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Saturday, April 14, 2012

Cardin urges relief for farmers in CSP case

EASTON, Md. — The appeal of three large Eastern Shore farming operations and 12 neighboring landlords against a decision by an agency of the USDA that they return about $1 million in conservation grant money has caught the attention — and earned the support — of U.S. Sen. Benjamin Cardin, D-Md.
Cardin, in a letter to Roger Klurfeld, director of the USDA’s National Appeals Division, said the 15 farming operations in Talbot and Queen Anne’s counties, based on the evidence, should be granted equitable relief, that is, the lifting of the burden of having to pay back the money.
The farmers performed and completed the projects which the grants funded, a fact which the USDA admits.
The appeal — contained in 10 pages prepared by noted ag attorney Robert Serio — makes the case that the Hutchison Brothers and Mike Elben of Cordova, Md., and Sonny Eaton of Queen Anne, Md., and a total of 12 landowners whose land they work were approved for the CSP contracts under what was then the policy of the program.
Those contracts only became invalid and improper, in the view of the U.S.Office of the Inspector General, five years later when the policy was changed, the appellants claim.
The policy in 2006, attorney Serio argues, was that crop-share landlords were entitled to have their own CSP contracts even though the farming operation was being conducted by a tenant.
“There can be no other conclusion,” Serio’s appeal declares, “but that NRCS changed its policy concerning the eligibility criteria for landlords to participate in CSP in 20I0 after pressure from OIG.”
Here are key portions of Cardin’s letter to Klurfeld.
It is keyed to the Hutchison Brothers appeal but represents, in its arguments, the basis of appeal of the 14 other landowners in the case.
* * *
“Dear Director Klurfeld:
“I am writing to urge you to make a determination of equitable relief in the case in which the Natural Resources Conservation Service terminated the Hutchison Brothers’ Conservation Security Program contract because the Hutchison Brothers failed to correctly identify the extent of their agricultural operation.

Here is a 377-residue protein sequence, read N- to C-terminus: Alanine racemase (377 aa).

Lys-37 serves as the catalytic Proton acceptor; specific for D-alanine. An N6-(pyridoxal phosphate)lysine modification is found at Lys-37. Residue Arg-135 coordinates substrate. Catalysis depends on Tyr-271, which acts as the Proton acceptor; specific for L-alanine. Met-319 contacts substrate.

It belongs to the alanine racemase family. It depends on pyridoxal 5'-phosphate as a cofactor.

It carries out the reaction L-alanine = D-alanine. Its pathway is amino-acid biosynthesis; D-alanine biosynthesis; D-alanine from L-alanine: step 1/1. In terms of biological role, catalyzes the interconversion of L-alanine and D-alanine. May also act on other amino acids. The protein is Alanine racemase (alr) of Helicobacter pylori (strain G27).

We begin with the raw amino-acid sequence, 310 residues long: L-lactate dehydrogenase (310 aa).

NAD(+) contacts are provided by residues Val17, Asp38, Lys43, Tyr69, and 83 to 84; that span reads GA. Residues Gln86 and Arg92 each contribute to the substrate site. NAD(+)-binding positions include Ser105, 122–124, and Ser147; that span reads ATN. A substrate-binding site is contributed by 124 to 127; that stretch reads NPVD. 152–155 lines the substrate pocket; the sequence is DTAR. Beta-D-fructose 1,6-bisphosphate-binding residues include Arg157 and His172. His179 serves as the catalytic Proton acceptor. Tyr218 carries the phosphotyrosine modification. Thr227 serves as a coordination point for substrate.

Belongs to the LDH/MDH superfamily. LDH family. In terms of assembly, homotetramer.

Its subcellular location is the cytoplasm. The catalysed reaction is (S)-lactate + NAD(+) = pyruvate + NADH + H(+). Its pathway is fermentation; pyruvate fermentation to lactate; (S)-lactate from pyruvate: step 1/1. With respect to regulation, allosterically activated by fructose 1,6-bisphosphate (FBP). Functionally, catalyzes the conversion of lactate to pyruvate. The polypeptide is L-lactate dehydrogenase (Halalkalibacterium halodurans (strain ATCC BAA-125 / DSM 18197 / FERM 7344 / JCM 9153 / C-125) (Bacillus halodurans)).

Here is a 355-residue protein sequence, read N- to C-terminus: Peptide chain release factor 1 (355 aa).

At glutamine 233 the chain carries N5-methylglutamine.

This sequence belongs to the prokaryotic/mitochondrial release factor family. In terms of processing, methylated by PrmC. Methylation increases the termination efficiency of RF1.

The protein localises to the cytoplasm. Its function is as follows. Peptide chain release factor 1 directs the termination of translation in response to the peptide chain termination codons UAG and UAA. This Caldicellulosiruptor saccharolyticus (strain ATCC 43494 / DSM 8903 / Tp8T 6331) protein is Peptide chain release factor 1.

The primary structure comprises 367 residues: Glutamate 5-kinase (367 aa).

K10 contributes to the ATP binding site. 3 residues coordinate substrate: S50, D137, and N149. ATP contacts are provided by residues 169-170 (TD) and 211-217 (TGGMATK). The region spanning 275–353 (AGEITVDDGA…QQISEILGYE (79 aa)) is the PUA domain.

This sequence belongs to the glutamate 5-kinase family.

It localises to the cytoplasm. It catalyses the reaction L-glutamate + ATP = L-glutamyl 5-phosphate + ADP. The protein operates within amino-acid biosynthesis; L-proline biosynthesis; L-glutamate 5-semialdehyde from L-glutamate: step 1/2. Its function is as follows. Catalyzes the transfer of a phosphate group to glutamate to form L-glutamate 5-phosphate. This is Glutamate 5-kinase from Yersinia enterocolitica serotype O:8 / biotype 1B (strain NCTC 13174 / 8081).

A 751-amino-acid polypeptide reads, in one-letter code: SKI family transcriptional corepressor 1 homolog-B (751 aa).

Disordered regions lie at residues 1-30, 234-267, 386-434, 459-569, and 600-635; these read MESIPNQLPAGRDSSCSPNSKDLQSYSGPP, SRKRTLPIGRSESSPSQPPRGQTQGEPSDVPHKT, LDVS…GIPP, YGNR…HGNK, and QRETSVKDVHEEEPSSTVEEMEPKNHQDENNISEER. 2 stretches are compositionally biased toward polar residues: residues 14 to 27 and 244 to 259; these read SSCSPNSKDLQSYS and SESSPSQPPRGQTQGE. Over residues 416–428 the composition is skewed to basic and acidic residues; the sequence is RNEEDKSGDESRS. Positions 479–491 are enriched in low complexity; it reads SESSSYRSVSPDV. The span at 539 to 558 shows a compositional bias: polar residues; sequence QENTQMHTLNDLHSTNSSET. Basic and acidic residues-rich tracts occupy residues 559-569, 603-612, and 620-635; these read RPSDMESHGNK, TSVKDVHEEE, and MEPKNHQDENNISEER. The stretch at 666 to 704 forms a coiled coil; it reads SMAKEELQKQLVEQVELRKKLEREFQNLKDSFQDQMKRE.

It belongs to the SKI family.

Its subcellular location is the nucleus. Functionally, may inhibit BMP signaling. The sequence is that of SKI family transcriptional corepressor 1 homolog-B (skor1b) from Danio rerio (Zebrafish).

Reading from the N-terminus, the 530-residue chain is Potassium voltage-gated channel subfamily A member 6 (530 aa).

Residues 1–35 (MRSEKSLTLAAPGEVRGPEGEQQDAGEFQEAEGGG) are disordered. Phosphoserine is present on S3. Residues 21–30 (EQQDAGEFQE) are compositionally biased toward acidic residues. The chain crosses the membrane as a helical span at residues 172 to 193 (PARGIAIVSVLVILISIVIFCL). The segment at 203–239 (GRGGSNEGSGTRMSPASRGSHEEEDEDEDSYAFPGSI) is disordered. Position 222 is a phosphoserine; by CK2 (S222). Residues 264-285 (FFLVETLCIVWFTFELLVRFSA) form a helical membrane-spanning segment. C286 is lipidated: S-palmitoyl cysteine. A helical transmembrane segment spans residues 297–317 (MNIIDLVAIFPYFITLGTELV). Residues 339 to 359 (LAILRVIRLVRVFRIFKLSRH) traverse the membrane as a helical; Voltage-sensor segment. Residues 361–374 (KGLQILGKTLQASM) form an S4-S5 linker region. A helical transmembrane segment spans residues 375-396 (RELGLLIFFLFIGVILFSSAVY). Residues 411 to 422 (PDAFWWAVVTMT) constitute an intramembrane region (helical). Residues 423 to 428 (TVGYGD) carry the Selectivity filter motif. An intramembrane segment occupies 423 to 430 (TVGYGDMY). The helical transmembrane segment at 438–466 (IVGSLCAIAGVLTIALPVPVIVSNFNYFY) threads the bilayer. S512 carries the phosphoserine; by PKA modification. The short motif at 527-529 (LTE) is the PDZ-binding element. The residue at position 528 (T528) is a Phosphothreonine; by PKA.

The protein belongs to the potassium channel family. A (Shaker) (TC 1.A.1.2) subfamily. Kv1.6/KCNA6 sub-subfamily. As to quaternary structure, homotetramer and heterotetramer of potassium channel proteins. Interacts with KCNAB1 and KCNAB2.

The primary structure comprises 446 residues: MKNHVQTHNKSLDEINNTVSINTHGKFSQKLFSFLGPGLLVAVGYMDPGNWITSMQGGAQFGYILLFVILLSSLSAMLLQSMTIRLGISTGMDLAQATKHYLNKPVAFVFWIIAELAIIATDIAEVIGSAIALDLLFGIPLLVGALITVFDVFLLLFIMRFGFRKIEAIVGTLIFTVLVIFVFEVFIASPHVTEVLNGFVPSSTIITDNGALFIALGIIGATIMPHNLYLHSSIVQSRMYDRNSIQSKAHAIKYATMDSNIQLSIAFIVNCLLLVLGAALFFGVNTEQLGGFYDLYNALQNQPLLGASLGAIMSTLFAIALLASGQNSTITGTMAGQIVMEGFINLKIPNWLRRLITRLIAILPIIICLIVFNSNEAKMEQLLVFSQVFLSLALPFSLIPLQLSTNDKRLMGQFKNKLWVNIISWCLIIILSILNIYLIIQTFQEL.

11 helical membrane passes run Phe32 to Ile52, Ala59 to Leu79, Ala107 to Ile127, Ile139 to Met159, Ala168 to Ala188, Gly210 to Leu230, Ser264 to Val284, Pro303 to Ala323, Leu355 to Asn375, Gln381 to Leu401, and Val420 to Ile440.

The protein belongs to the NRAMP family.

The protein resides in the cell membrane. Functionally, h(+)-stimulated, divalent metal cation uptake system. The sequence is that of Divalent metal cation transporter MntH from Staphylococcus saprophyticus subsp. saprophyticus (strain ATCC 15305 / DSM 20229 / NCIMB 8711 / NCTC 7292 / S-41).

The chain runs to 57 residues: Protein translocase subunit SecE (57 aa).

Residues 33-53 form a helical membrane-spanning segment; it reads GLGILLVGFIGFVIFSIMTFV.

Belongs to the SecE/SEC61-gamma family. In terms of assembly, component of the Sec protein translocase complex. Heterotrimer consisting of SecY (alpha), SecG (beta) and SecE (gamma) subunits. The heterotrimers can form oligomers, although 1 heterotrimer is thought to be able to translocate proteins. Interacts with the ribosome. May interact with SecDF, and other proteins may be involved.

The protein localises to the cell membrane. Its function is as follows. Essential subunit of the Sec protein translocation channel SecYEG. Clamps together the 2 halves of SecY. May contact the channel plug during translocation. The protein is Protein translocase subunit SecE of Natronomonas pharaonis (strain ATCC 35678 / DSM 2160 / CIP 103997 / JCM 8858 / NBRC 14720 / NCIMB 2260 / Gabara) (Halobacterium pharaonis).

“The facts make it clear that the Hutchison Brothers’ failure to correctly identify the scope of their farming operation was based largely on the erroneous technical assistance the Hutchison Brothers received from NRCS staff.
“The findings of fact in the National Appeals Division decision dated Jan. 12, 2012, state that the Hutchison Brothers sought technical assistance from NRCS on its eligibility to participate in the CSP.
“In 2006, NRCS state and national officials conferred and determined that it correctly awarded a CSP contract to the Hutchison Brothers.
“Four years later, and well after the Hutchison Brothers had spent the federal assistance to complete the CSP work detailed in their contract, the NRCS has determined that the agency itself made the mistake in awarding the CSP contract.
“According to the National Appeals Division, the NRCS “erred in allowing Appellant [Hutchison Brothers] and landlords to either exclude land under their control or enroll land they did not control when they delineated their agricultural operations.”
“Clearly, NRCS provided the Hutchinson Brothers with faulty advice. The farmers simply followed that advice. No harm was done; quite the contrary.
“The Hutchinson Brothers completed the terms of the conservation contract, resulting in the environmental benefits the CSP is designed to provide.
“As you know, I am a long time supporter of the United States Department of Agriculture conservation programs. I worked during deliberations over the 2008 Farm Bill to craft the Chesapeake Watershed Initiative, a new program to increase agricultural conservation programs in the Chesapeake Bay region to help farmers, who are some of our region’s best water and land stewards.
“I am pleased to know that many farmers in Maryland, like the Hutchison Brothers, are seeking federal assistance to participate in these important conservation programs.
“Having completed the conservation work for which the Hutchison Brothers received CSP funds, the rivers and streams in their portion of the Chesapeake Bay watershed are seeing the benefit of their work and the NRCS’s investment in these conservation projects.
“I want NRCS programs to remain attractive to farmers. I request that you use your review authority to find in favor of the Hutchinson Brothers’ request for equitable relief.
“Justice demands it, and the reputation of the NRCS as an effective advocate for conservation practices on America’s farms will be enhanced by such a decision.
“I appreciate your consideration of my concerns, and I look forward to your response.”

* * *
In response, Klurfeld wrote that he was not permitted to discuss the elements of a case under active consideration but that he wished to assure Cardin that the concerns of the farmers “will be carefully considered before making a final determination.”
Klurfeld added that he and his staff would issue such a determination “as quickly as we can.”

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